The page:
Running back Rickey Anderson was two years old when The Citadel last played South Carolina in football. So the details of the Bulldogs' 38-35 upset of the Gamecocks in 1990 are not exactly fresh in his memory.
"I've talked to a lot of the guys on that team, and they talk about how special it was to go to Williams-Brice Stadium and win," said Anderson, a fifth-year senior at The Citadel. "So we're going to try to have a story like that to tell."
As fond as Citadel alumni are of recalling the details of that 1990 game -- Jack Douglas and Everette Sands both rushed for more than 100 yards,
and Douglas scored the winning touchdown with 22 seconds left -- Bulldogs coach Kevin Higgins will employ more recent reference points as he prepares his players for No. 14 South Carolina on Saturday.
"To me, 1990 feels like five years ago," Higgins said Monday at his weekly news conference. "But to these guys ... I think it's more like, 'Did you see what Wofford did to Clemson this year? We can do the same kind of thing, give them the same kind of problems. Did you see what the Naval Academy did against South Carolina?'
"So for us, it will be more Navy and Wofford, with all due respect to our alums, than going back to 1990."
Running a triple-option offense similar to The Citadel's, Wofford rushed for 272 yards and gave Clemson all it wanted in a 35-27 loss earlier this season. And Navy's option gave USC fits on Sept. 17, as the Midshipmen ran for 274 yards in a 24-21 loss at Williams-Brice Stadium.
The Navy film will be of particular interest to Citadel coaches as they try to figure out how to get a first down against USC's star-studded defense, led by former Citadel head coach Ellis Johnson.
"The athletes they have up front are just incredible," Higgins said. "One play against Navy, Jadeveon Clowney took the dive and the quarterback at the same time, because his wingspan is incredible. They have an amazing group of athletes, and Ellis Johnson has done a great job with this defense."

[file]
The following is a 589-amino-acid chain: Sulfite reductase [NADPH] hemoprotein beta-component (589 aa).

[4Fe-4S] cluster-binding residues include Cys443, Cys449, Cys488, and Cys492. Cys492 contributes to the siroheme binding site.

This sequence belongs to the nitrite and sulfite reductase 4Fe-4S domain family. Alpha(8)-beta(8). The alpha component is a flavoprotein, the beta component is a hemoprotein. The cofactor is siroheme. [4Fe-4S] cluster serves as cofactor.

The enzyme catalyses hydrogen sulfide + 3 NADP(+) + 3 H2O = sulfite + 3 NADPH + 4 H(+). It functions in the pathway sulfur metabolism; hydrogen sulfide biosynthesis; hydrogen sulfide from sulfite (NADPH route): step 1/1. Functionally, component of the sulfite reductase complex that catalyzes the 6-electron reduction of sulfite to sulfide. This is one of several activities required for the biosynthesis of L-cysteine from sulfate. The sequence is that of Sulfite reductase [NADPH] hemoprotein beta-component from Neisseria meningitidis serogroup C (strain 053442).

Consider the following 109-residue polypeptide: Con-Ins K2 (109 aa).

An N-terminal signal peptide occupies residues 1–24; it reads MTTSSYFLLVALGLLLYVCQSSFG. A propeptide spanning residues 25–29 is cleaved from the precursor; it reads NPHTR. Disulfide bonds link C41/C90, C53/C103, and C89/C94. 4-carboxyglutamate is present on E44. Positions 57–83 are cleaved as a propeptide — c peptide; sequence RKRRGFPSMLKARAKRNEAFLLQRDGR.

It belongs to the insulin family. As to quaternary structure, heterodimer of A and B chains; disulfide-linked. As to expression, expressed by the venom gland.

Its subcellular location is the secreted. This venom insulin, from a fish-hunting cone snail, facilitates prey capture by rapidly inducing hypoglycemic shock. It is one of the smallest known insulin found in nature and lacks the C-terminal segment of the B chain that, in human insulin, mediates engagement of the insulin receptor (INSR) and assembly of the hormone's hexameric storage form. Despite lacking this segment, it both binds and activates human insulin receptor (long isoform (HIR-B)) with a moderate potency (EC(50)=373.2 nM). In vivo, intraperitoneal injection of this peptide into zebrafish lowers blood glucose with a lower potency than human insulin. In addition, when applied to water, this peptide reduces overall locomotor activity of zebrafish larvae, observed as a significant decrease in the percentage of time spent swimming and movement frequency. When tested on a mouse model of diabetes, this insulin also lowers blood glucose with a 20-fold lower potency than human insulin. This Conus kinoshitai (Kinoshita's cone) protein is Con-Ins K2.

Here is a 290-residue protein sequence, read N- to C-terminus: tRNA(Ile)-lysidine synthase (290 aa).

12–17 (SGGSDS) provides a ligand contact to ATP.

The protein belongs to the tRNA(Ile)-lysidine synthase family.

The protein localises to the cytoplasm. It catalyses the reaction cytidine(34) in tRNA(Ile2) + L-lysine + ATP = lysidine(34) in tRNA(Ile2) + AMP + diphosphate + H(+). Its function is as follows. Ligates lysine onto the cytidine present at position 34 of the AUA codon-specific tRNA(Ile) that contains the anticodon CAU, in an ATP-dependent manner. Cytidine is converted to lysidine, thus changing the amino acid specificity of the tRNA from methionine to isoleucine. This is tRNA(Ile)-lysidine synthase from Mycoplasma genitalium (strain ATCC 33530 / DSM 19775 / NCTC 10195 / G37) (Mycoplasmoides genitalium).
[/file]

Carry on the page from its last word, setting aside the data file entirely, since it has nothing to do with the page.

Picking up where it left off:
One reason The Citadel went to the triple option last year was to help it cope with talent deficits like it will face against USC. If the Bulldogs execute, they won't always have to block the 6-6, 254-pound Clowney or 6-2, 276-pound Melvin Ingram, or 6-7, 260-pound Devin Taylor.
"That's the idea of the option," Higgins said. "If the other team has outstanding tackles or ends, you can read one and pitch off the other -- hopefully."
On offense, Higgins expects USC coach Steve Spurrier to use this game as a chance to work on the Gamecocks' passing attack, which has been lackluster this season.
"My gut says that this will be an ideal time for Coach Spurrier to get his passing attack going," Higgins said. "In order for them to beat Clemson and win a big bowl game, they will have to be able to do that. And I think (USC quarterback) Connor Shaw is at point where he's ready to do that.
"They've been kind of tight with him because they are trying to win games. But I would think this would be a great time, especially early in the game, for them to air it out and try to get it down the field."
Despite a 4-6 mark and two straight losses by a total of seven points, the Bulldogs are eager for this final test.
"To me, it's special," said senior linebacker Tolu Akindele. "I wasn't recruited by a lot of schools, so you to get to go against the guys they said were better than you. You get to find out if you are as good as you think you are. Sometimes you come up on the short end, but sometimes you come up with something big."